BlaBla billions

Media captionHow BlaBlaCar created a global transport network with empty car seats

A rail strike is a strange time to realise that your start-up is going to be a success but that was the moment that the founders of BlaBlaCar knew that their company was going to take off.

BlaBlaCar is the French online ride-sharing company that pairs people travelling between cities with drivers who have empty seats in their car.

When it was set up in 2006, founders Nicolas Brusson and Frederic Mazzella found it difficult to persuade customers or investors of the idea.

“People thought we were crazy. At the beginning they would say, ‘it’s interesting but you’re doing hitchhiking online and no-one’s going to do that,'” Mr Brusson says.

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BlaBlaCar’s global headquarters occupy three floors of the “#Cloud” building in Paris

The popularity and success of BlaBlaCar today is likely to make any investor who turned them down 10 years ago cry into their cornflakes. Mr Brusson confirms to the BBC that the latest round of funding values the company at more than £1.2bn ($1.5bn; €1.4bn).

The company makes its money by taking a percentage of the cost of the journeys taken by its 35 million members in 22 countries. It says four million people use BlaBlaCar every month.

A series of ‘fortunate, unfortunate’ events

The company’s big break came in 2007 when the French train network was shut down by a strike and passengers were looking for alternative ways of travelling.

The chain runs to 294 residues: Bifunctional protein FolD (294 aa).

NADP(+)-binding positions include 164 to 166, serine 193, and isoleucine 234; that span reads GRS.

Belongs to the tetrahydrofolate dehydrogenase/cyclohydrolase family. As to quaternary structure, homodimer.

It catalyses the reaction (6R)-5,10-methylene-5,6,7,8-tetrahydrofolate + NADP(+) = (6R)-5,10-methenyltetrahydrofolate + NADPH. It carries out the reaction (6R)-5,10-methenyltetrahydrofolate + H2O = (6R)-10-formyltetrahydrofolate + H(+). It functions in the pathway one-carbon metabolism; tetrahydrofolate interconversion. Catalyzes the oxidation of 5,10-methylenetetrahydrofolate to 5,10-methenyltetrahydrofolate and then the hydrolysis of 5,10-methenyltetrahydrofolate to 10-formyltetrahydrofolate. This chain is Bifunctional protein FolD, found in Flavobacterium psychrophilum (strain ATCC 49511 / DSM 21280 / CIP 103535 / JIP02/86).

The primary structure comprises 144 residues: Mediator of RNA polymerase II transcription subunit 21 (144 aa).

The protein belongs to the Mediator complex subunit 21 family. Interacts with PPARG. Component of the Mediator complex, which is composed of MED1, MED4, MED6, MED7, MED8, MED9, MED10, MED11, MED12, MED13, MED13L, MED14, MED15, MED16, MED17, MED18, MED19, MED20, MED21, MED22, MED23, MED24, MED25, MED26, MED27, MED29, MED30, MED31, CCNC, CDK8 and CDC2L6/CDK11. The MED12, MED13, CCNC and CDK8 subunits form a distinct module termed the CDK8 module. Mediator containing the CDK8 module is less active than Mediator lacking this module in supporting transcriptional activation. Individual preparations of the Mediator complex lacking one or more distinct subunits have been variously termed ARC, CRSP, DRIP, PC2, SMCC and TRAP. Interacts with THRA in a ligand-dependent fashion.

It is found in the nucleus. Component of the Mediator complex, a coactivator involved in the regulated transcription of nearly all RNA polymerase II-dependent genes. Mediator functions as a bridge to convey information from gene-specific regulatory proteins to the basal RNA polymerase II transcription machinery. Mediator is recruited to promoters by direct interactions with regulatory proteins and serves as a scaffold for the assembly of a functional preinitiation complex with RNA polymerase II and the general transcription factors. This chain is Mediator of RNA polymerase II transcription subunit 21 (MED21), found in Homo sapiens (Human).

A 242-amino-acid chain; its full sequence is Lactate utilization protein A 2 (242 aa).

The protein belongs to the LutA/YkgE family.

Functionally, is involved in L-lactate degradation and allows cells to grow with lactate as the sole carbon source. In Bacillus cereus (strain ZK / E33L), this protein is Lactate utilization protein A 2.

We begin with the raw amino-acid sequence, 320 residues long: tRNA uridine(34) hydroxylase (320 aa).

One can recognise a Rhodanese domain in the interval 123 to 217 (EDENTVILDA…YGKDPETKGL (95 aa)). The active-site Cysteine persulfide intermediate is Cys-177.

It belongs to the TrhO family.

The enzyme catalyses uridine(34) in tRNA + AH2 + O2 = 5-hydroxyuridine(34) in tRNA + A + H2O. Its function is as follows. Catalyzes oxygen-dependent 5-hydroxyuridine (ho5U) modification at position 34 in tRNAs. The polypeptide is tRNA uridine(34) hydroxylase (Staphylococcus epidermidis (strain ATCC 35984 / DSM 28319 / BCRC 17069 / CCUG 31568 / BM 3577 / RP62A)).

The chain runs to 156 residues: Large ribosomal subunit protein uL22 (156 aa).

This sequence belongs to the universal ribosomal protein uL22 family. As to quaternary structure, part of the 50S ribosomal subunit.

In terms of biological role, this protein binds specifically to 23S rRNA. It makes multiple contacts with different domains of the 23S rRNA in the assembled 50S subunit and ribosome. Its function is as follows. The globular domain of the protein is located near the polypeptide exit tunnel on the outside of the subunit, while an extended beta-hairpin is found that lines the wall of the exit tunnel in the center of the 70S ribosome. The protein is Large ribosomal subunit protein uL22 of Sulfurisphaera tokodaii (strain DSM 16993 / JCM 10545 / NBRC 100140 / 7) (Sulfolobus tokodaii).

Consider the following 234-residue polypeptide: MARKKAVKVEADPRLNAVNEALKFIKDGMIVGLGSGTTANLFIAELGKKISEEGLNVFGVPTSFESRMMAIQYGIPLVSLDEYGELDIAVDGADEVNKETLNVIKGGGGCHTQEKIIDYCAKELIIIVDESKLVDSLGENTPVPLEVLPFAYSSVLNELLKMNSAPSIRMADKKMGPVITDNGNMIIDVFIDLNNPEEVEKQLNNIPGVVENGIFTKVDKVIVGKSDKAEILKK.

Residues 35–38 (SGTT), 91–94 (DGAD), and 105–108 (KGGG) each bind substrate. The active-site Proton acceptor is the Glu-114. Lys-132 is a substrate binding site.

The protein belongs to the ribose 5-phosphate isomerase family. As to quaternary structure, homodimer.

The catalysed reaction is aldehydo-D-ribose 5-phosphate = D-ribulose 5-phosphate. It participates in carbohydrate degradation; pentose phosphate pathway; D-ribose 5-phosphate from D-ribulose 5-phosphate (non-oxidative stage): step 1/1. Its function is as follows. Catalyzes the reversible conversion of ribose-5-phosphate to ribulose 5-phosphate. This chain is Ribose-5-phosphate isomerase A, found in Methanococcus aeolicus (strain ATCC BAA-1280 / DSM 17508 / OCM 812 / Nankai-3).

BlaBlaCar saw a massive boost, not only in its usage but also to its profile as media companies lined up to cover the strike-busting solution.

“It was the first time I realised it was very useful,” Mr Brusson says. “After this spike the passenger numbers went down but to a much higher level than before, a lot of people came back.”

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Mila HO

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The ash cloud rising from a volcano on Iceland’s Eyjafjallajokull glacier grounded planes across Europe in 2010

Today one in five adults in France are members of BlaBlaCar.

“We didn’t wait to be successful in one market before moving into another,” Mr Brusson says. “If we were going to work in France we could work across Europe.”

In 2009 it went into Spain, while a year later an explosion of ash from a volcano on Iceland’s Eyjafjallajokull glacier grounded planes across Europe, giving BlaBlaCar the second “fortunate, unfortunate” event, which boosted its popularity again.

A French company doing business in English

The company began to grow across Europe, either by moving in or acquiring competitors.

“We are a French company,” says Cyrielle Callot, Blablacar’s head of growth, “but our main language is English.”

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A screen in the BlaBlaCar office shows journeys being taken by users on the platform across Europe

It has an office in London but the main hub is in the very chic “#Cloud” building in Paris – BlaBlaCar takes up the first three floors, while Facebook is a close neighbour.